Carnivorous Plants/Flytrap checkup.
Hi my name is Alan. I've been buying carnivorous plants from your website and I got to say they are absolutely gorgeous compared to the poor plants at the hardware store. Very nice plants! In the past I've had very bad success growing these plants and I'm very determined to grow them like how you guys have them. I bought two dente and two king henrys and they are outside sitting inhalf inch of standing water in full sunlight around 84-94° F on the hottest days. They don't seem to have any significant issues. Though my main concern right now are the venus flytraps I bought at another website before stumbling onto cobraplant.com. They too have full sun outdoors and are in half inch of standing water and there soil is comprised of just sphagnum moss. Very few traps have red coloring and their instructions are never to put it on full sun. Though this contradicts your growing method. Im just here to ask it is ok to put these venus flytraps outside in full sun since these flytraps were grown in terrium and just couple of sunlight. I don't want to lose these plants, maybe an expert can help me out. I live in zone 7 in Northwest Arkansas region. Thank you! I had these for one day.
Yes, definitely put your plants out in full sun. Here's what's going to happen, however. You won't need to worry about humidity too much since you're in Arkansas, but you'll experience leaf burn on the plants at first. If/when this happens, just cut off any leaves that get badly burned. As new traps grow they will be darker green, stout, and red. Those will be healthy traps ready to catch bugs. The other option, and I've done this many times, just cut off all of the current leaves on the plants. This will stop transpiration while the plants grow new, healthy traps. It will take about 3 weeks to see new traps, and they'll be small at first, but you'll get better looking plants in the long run. This is the advice I give now when someone buys a Venus Flytrap at a big box store in the summer since you never know how long they've been in those cubes, and salvaging the existing leaves is impossible. After the plants have recovered, you can transplant them to larger pots with a 50/50 peat moss perlite or peat moss sand mix. Be sure you're using distilled water or rainwater to water your flytraps.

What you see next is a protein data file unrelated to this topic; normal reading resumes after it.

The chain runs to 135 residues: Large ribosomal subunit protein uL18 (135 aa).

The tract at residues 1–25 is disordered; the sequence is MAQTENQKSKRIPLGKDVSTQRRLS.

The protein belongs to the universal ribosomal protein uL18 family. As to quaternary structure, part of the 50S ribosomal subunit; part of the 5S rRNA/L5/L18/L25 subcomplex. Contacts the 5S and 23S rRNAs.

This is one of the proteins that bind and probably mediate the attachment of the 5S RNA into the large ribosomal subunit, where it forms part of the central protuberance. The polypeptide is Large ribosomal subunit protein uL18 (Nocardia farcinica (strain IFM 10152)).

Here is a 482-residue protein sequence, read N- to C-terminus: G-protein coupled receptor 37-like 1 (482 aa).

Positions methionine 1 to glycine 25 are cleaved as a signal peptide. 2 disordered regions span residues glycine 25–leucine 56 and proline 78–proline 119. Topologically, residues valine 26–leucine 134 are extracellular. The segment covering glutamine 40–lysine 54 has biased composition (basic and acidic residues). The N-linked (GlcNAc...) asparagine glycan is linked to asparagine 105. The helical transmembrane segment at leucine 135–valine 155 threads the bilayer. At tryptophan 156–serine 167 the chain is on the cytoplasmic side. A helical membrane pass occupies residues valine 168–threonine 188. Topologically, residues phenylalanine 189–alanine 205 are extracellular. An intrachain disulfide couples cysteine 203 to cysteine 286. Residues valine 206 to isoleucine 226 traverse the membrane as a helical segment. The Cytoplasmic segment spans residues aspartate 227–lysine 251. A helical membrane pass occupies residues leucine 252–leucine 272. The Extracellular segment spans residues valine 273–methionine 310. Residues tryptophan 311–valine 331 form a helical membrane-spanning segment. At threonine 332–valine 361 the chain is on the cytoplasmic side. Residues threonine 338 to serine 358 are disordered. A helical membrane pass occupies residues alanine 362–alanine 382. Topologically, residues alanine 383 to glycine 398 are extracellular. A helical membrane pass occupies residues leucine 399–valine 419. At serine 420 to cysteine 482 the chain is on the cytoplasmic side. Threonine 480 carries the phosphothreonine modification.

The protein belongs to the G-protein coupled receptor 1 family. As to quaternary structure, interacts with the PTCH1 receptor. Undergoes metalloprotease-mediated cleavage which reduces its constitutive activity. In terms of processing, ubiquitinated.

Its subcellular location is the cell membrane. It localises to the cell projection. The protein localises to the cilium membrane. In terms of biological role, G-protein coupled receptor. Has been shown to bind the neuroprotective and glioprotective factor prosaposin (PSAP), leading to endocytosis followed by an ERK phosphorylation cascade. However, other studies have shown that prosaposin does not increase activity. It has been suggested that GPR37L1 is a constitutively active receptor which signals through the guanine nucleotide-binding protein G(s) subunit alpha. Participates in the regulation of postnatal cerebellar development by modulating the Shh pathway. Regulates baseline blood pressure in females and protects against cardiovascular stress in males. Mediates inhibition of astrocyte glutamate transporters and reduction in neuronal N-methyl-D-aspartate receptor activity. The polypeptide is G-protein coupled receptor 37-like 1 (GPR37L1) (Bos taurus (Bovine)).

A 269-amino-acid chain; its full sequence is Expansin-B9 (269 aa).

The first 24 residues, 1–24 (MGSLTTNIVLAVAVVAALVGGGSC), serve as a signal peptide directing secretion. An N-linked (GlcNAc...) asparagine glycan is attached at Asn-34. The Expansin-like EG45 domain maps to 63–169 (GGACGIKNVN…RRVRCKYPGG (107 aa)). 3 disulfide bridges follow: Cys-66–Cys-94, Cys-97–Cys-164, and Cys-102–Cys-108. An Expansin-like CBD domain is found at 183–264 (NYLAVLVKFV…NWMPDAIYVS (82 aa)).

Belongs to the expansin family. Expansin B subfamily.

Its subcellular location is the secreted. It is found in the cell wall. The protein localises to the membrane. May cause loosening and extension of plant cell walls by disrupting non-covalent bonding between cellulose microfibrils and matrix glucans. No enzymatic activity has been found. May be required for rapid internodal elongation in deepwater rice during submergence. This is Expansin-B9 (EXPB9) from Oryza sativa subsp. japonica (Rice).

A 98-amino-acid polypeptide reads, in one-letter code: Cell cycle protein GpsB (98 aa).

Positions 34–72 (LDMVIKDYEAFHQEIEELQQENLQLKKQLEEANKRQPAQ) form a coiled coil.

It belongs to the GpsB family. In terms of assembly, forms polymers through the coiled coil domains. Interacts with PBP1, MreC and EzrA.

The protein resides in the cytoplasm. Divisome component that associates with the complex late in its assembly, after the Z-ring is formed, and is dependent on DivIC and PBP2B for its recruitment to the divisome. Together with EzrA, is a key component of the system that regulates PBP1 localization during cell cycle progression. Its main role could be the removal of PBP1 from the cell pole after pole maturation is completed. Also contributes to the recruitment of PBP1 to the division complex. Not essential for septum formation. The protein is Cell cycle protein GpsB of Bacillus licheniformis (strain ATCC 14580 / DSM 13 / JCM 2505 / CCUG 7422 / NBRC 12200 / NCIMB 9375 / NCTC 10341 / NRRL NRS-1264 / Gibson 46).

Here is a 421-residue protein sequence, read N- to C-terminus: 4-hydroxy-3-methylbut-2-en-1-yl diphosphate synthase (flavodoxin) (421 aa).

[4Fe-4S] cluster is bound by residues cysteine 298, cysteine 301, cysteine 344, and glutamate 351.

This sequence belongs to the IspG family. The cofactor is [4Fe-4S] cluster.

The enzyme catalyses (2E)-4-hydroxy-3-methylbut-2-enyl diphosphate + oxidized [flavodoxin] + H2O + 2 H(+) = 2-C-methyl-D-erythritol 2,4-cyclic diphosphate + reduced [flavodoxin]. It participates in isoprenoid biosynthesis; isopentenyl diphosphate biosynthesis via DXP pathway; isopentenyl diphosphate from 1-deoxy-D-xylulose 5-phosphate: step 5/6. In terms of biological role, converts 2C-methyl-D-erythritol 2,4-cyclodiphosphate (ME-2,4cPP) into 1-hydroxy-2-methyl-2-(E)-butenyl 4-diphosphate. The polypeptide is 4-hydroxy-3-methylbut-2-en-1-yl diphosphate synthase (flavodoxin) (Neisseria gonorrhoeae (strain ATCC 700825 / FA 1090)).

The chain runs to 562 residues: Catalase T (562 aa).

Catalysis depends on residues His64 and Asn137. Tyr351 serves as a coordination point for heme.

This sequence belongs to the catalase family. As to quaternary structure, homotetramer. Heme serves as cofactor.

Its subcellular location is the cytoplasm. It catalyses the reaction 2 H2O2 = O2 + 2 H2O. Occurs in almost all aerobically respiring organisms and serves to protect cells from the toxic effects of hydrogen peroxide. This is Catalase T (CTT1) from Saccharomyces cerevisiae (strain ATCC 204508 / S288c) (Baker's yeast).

This situation you're experiencing is why so many people think Venus flytraps are too hard to grow. If cacti were sold in little cubes, they would experience the same leaf burn, and everyone would think that cactus were hard to grow. We actually have an Aloe vera outside in our nursery right now that has leaf burn on it because it spent the winter in the greenhouse, and we moved it outside at the beginning of June. Plants grow to whatever their conditions give them, and if they are normally a full sun plant, and they are in shady conditions, their leaves develop thin and soft. Jacob and I were just joking about this yesterday, saying "Oh, Aloe vera shoudn't be in the sun! :)" Few people would argue that an Aloe, a Mexican desert succulent, should be in full sun, yet here you get some Venus flytraps with instructions never to put them in full sun. I also get into debates with people every weekend about this when I sell plants at a local market, even though we have thousands of them growing in full sun at the nursery. They definitely grow in full sun in their native North and South Carolina habitats. In many respects I find we have to get folks to think of growing carnivorous plants in regular gardening terms, soil, light, water, and not of keeping a pet in a cage, which I find is often what people are doing even though no one wants to admit it. :)
I'll get off my soap box now.